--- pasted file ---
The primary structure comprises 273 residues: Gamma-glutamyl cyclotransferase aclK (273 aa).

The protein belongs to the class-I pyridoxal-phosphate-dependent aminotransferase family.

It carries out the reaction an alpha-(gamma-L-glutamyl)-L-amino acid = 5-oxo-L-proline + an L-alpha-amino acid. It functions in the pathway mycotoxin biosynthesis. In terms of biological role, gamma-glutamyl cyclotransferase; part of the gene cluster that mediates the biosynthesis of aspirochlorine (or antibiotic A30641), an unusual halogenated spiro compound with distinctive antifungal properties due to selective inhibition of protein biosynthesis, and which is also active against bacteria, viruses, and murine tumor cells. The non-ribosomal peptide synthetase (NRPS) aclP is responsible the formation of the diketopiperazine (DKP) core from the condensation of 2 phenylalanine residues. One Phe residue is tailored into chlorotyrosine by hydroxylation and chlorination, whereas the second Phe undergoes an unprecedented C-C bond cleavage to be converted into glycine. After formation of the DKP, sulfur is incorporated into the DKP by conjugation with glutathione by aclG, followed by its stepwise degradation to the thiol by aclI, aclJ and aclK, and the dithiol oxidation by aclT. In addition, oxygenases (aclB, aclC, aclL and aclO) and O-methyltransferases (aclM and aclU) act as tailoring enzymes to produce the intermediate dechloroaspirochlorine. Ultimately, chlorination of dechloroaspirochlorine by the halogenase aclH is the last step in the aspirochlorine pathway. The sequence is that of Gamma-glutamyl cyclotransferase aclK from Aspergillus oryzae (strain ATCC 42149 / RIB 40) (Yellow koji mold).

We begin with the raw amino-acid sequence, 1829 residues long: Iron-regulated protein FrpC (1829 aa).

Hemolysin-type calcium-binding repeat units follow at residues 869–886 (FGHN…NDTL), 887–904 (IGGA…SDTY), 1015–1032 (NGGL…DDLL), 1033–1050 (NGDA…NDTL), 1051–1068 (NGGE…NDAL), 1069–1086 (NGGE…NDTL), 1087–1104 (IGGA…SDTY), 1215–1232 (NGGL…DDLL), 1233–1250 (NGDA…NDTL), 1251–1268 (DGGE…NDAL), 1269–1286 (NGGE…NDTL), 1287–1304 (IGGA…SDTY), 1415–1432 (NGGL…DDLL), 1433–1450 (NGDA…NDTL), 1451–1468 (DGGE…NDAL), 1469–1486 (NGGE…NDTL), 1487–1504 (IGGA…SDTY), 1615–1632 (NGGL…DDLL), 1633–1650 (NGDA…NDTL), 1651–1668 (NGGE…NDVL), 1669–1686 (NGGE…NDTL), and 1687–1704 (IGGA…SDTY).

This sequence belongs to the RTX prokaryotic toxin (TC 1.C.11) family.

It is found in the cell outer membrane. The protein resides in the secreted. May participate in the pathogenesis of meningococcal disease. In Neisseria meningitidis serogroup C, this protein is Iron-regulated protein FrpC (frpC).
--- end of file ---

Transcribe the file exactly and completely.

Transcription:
The primary structure comprises 273 residues: Gamma-glutamyl cyclotransferase aclK (273 aa).

The protein belongs to the class-I pyridoxal-phosphate-dependent aminotransferase family.

It carries out the reaction an alpha-(gamma-L-glutamyl)-L-amino acid = 5-oxo-L-proline + an L-alpha-amino acid. It functions in the pathway mycotoxin biosynthesis. In terms of biological role, gamma-glutamyl cyclotransferase; part of the gene cluster that mediates the biosynthesis of aspirochlorine (or antibiotic A30641), an unusual halogenated spiro compound with distinctive antifungal properties due to selective inhibition of protein biosynthesis, and which is also active against bacteria, viruses, and murine tumor cells. The non-ribosomal peptide synthetase (NRPS) aclP is responsible the formation of the diketopiperazine (DKP) core from the condensation of 2 phenylalanine residues. One Phe residue is tailored into chlorotyrosine by hydroxylation and chlorination, whereas the second Phe undergoes an unprecedented C-C bond cleavage to be converted into glycine. After formation of the DKP, sulfur is incorporated into the DKP by conjugation with glutathione by aclG, followed by its stepwise degradation to the thiol by aclI, aclJ and aclK, and the dithiol oxidation by aclT. In addition, oxygenases (aclB, aclC, aclL and aclO) and O-methyltransferases (aclM and aclU) act as tailoring enzymes to produce the intermediate dechloroaspirochlorine. Ultimately, chlorination of dechloroaspirochlorine by the halogenase aclH is the last step in the aspirochlorine pathway. The sequence is that of Gamma-glutamyl cyclotransferase aclK from Aspergillus oryzae (strain ATCC 42149 / RIB 40) (Yellow koji mold).

We begin with the raw amino-acid sequence, 1829 residues long: Iron-regulated protein FrpC (1829 aa).

Hemolysin-type calcium-binding repeat units follow at residues 869–886 (FGHN…NDTL), 887–904 (IGGA…SDTY), 1015–1032 (NGGL…DDLL), 1033–1050 (NGDA…NDTL), 1051–1068 (NGGE…NDAL), 1069–1086 (NGGE…NDTL), 1087–1104 (IGGA…SDTY), 1215–1232 (NGGL…DDLL), 1233–1250 (NGDA…NDTL), 1251–1268 (DGGE…NDAL), 1269–1286 (NGGE…NDTL), 1287–1304 (IGGA…SDTY), 1415–1432 (NGGL…DDLL), 1433–1450 (NGDA…NDTL), 1451–1468 (DGGE…NDAL), 1469–1486 (NGGE…NDTL), 1487–1504 (IGGA…SDTY), 1615–1632 (NGGL…DDLL), 1633–1650 (NGDA…NDTL), 1651–1668 (NGGE…NDVL), 1669–1686 (NGGE…NDTL), and 1687–1704 (IGGA…SDTY).

This sequence belongs to the RTX prokaryotic toxin (TC 1.C.11) family.

It is found in the cell outer membrane. The protein resides in the secreted. May participate in the pathogenesis of meningococcal disease. In Neisseria meningitidis serogroup C, this protein is Iron-regulated protein FrpC (frpC).